Juvenile justice: defenders plead for community-based rehabilitation

David Harrington spent a tense eight months in a Philadelphia prison when he was a teenager – following a 2014 theft charge that automatically sent his case to the adult court system under state law. State.

Only 16 at the time, he said he struggled and spent time in isolation. He missed his second year in high school and the birth of his child. He faced 5 to 10 years in prison. He was on the right track, he said, toward more trouble with the law.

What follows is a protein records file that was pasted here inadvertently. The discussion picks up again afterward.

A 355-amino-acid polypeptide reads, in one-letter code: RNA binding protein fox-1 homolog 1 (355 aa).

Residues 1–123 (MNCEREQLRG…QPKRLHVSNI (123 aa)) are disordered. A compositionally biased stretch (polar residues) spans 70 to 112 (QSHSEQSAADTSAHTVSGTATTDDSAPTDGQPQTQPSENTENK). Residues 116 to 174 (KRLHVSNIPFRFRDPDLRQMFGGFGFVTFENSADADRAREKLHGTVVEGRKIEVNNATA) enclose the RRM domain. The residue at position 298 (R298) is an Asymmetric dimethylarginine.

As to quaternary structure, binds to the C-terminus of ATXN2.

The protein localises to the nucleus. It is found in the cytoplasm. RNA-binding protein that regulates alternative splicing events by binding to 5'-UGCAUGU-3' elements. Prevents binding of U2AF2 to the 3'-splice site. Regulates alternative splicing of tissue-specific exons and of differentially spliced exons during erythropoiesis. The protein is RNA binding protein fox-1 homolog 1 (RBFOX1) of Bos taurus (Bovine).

“I think if I had stayed in the adult system I probably would have come back a little worse,” said Mr Harrington, now 24, who works as a young offender advocate. “I would have come home [after] listen to ways to get better at some illegal things, and I would have come home and done some stupid things.

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